Eighth policy– possibility or just hearsay?March 14, 2013 / By
The number 7351 is how one could express the Singapore government’s policies towards the residential property market. Seven is for the number of property market cooling measures introduced by the government, three years the time period in which they were issued, and 5.1 months the average length of time between the issuance of each policy.
Clearly the state has changed from taking a heavy-handed position as in 1996 to a much softer, “feel the market” approach – reflecting the more consultative governance of today. The results of these two policy approaches are remarkably different. Looking at the island-wide Property Price Index (PPI), the residential market corrected at an average of 2.5% per quarter between 2Q96 and 2Q98 (when the state relaxed its grip). In the current situation, the market has continued to expand at an average of 1.8% per quarter since the first cooling measure was introduced in Feb 2010.
If one subscribes to the view that an effective policy is one that would lead to a correction in the market, then clearly this soft policy stance the state has adopted is ineffective. However I believe the policy intention is not about causing a correction but rather a retardation of the growth. If this is truly the case, then the policy so far has been very successful. The question that begs answering is what is an acceptable level of growth?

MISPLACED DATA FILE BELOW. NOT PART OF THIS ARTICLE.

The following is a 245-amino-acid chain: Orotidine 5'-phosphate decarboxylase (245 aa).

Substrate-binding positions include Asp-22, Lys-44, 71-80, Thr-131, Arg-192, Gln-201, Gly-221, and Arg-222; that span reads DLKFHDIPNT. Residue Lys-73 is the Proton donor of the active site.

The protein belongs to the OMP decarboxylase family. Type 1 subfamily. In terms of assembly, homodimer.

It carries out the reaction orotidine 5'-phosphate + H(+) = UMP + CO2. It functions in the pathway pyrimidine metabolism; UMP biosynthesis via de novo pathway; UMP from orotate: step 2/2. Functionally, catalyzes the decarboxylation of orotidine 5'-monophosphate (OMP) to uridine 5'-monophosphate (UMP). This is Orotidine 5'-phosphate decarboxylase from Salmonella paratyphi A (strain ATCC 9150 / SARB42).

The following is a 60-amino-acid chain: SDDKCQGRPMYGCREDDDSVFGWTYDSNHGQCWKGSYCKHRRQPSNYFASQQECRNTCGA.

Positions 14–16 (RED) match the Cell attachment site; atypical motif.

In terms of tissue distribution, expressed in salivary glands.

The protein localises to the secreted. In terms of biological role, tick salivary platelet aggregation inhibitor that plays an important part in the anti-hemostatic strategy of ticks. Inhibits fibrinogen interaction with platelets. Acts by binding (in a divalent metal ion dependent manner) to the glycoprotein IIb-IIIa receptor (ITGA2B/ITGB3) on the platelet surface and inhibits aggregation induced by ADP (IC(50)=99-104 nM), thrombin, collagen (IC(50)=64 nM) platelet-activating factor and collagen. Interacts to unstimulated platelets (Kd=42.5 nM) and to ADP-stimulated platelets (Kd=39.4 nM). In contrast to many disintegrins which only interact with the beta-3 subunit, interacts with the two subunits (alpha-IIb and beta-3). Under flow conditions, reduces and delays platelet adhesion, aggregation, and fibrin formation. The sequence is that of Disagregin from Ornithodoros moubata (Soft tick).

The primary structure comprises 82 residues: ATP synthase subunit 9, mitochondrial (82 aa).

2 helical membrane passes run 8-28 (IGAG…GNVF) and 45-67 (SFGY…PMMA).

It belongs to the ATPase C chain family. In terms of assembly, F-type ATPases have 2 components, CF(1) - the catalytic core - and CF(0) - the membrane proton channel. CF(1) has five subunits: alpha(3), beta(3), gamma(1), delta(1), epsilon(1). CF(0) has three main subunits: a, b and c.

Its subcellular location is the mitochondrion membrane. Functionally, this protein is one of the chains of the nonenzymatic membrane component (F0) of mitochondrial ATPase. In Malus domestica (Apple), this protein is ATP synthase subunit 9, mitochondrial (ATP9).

In the present economic condition of slow global growth with low interest rates, a property annual growth rate just above the average national inflation rate of 4.0% (over the last five years), is what the state should be comfortable with. In other words, any quarterly growth rate exceeding 1-1.25% could trigger a new policy intervention. For example, the PPI in 4Q12 expanded by 1.8% q-o-q, a rebound from the 0.6% q-o-q in 3Q12. Consequently the state intervened with the 7th round of tightening on January 11. Similarly in 3Q11, the quarterly increase remained at over 1%, and this resulted in the state introducing the 4th cooling measure on December 7, 2011.
Current market murmur is that an 8th policy is inevitable. The social media space was rife with speculative talk of more cooling measures to be introduced last Friday. Sure enough, there was an announcement but more towards enhancing the public housing program rather than targeting the private housing market. I believe that until we see another quarterly increase in PPI exceeding 1%, we are unlikely to face further intervention. If we do, then the state might introduce a cap on the ratio of total debt to household income; tighten the existing policies; and/or introduce a mortgage service ratio into the private housing loan market. Until this happens, the market will continue to show resilience.
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